Haiti: Restoring Communications and Local Media Networks

Haiti's communication infrastructure was seriously damaged after a 7.0 earthquake devastated the Island on January 12. Since day one, Global Voices has been intensely curating and amplifying the voices of local citizen journalists and activists. It can be very empowering for people in Haiti to be able to narrate their stories in their own words, on their own terms, and in their own voices.

With this in mind, Feminist International Radio Endeavour (FIRE), an Internet grassroots feminist radio station based in Costa Rica, has joined efforts with the NGO's Colectiva Mujer y Salud (Women & Health Collective)  and Center for the Investigation on Feminist Action (CIPAF), both based in the Dominican Republic, to open the Feminist International Solidarity Camp Myriam Merlet next week on the Haitian-Dominican Border. The camp will have a Communications Center from where media activists will help coordinate local media efforts. The solidarity camp is named after Myriam Merlet,  renowned Haitian feminist activist and past Chief of Staff of the Haitian Ministry of Women, who died when her house collapsed after the earthquake.

In the following video, feminist writer Eve Ensler, remembers Merlet.

Democracy Now interviews Eve Ensler

Feminist activist María Suárez Toro, co-founder of FIRE, explains that the International Solidarity Camp will have a Communications Center that will help coordinate and restore women's communication networks:

That will include radio transmissions via Internet by FIRE (Feminist International Radio Endeavour), as well as blogs, and electronic networks organized by women’s communication networks throughout the region, such as Alianza Mediática Continental, SEM/LAC, CIMAC, Cotidiano Mujer,  Red de Mujeres de AMARC, amongst others.

The camp will also include a Resource Center that will coordinate efforts to send resources “directly to the women of Haiti” and will work with Human Rights activists from Haiti to “monitor, denounce, and demand legal action regarding violations of human rights”. There will also be a Health Center to “help deal with the grief, injuries, illnesses and traumas” caused by the earthquake.

The World Association of Community Radio Broadcasters (AMARC) has also called on community broadcasters to support Haiti.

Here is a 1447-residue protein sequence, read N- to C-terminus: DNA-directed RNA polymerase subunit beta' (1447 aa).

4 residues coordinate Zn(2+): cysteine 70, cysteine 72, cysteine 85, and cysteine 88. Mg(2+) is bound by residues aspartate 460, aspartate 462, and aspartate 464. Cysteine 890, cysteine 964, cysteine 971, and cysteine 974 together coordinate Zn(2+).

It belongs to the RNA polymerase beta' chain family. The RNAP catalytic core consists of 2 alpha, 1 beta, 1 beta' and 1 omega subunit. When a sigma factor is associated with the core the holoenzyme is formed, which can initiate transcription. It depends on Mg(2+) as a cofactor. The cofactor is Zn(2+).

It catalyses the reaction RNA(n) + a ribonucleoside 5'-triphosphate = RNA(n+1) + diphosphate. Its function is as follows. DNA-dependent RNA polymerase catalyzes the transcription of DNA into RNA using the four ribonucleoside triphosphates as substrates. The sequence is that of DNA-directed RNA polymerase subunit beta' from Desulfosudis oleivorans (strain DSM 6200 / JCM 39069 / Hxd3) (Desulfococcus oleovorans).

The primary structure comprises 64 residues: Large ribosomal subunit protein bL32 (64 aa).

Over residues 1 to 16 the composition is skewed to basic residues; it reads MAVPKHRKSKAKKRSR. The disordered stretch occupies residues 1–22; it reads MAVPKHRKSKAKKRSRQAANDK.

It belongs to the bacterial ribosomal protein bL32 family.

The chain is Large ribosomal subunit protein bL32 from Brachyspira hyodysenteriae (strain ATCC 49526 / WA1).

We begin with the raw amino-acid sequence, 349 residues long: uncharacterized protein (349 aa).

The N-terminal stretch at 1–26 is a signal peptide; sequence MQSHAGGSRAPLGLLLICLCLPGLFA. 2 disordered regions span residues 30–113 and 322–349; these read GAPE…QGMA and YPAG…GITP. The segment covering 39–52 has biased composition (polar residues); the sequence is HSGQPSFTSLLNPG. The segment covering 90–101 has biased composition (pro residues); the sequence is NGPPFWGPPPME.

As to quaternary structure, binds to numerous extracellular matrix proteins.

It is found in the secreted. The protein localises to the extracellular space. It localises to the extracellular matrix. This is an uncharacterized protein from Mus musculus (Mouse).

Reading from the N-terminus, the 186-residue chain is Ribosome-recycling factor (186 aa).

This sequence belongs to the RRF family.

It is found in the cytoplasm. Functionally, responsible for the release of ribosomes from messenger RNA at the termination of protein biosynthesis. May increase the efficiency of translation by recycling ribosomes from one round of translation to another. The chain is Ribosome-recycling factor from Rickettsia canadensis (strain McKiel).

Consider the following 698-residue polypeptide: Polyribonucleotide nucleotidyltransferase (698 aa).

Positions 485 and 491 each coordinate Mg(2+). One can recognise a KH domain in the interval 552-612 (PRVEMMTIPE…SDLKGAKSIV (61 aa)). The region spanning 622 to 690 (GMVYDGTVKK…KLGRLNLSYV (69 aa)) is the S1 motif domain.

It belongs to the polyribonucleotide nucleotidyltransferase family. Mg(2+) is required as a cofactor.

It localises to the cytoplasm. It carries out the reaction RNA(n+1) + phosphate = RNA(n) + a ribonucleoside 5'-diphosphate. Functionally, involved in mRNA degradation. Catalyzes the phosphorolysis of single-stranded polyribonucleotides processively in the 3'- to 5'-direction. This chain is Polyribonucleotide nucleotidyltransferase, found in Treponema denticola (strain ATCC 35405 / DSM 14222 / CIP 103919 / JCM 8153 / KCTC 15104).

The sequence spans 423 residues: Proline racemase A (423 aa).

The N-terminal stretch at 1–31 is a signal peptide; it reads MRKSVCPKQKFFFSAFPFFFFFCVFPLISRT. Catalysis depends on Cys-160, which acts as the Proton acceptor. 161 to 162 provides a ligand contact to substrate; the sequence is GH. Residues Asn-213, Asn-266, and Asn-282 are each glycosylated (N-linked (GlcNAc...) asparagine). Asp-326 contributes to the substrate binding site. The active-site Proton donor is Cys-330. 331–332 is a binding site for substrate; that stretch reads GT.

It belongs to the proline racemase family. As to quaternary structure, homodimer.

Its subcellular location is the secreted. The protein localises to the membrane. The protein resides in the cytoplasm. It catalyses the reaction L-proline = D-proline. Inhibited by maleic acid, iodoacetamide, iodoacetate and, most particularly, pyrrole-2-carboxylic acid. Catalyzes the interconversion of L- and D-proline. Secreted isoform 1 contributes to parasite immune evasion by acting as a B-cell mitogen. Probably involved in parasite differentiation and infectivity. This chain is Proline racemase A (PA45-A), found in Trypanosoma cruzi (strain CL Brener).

The earthquake has caused extensive damage to communication systems and other vital services. Among the many people directly affected are community media workers and their families.

AMARC is conducting an urgent assessment of the status of community broadcasting in the areas affected and is working to mobilize resources and technical assistance. AMARC estimates that at least 12 community radio stations are located within the zones that have suffered the most severe earthquake destruction. The full extent of the impact is not yet known.

AMARC is calling on community broadcasters to support the international relief effort by organizing airtime appeals and other activities, and to provide direct assistance to community broadcasters affected by the earthquake, including equipment donations and financial support.

Even before this catastrophic disaster, Haiti faced enormous problems of transport and communications infrastructure, access to electricity and high rates of illiteracy. Community radio has developed, since 1992, as an essential part of Haiti's communications landscape, reaching the poorest communities and enabling their participation in development.

AMARC has created a list of community radio stations in Haiti.

Map of community radios in Haiti. Republished with permission of AMARC.

Map of community radios in Haiti. Republished with permission of AMARC.

For more information about the Myriam Merlet Feminist International Solidarity Camp you can write in English to FIRE oficina{at}radiofeminista{dot}net, or in Spanish to Colectiva Mujer y Salud colec.mujer{at}codetel{dot}net{dot}do.

Please visit our special coverage page on Haiti.


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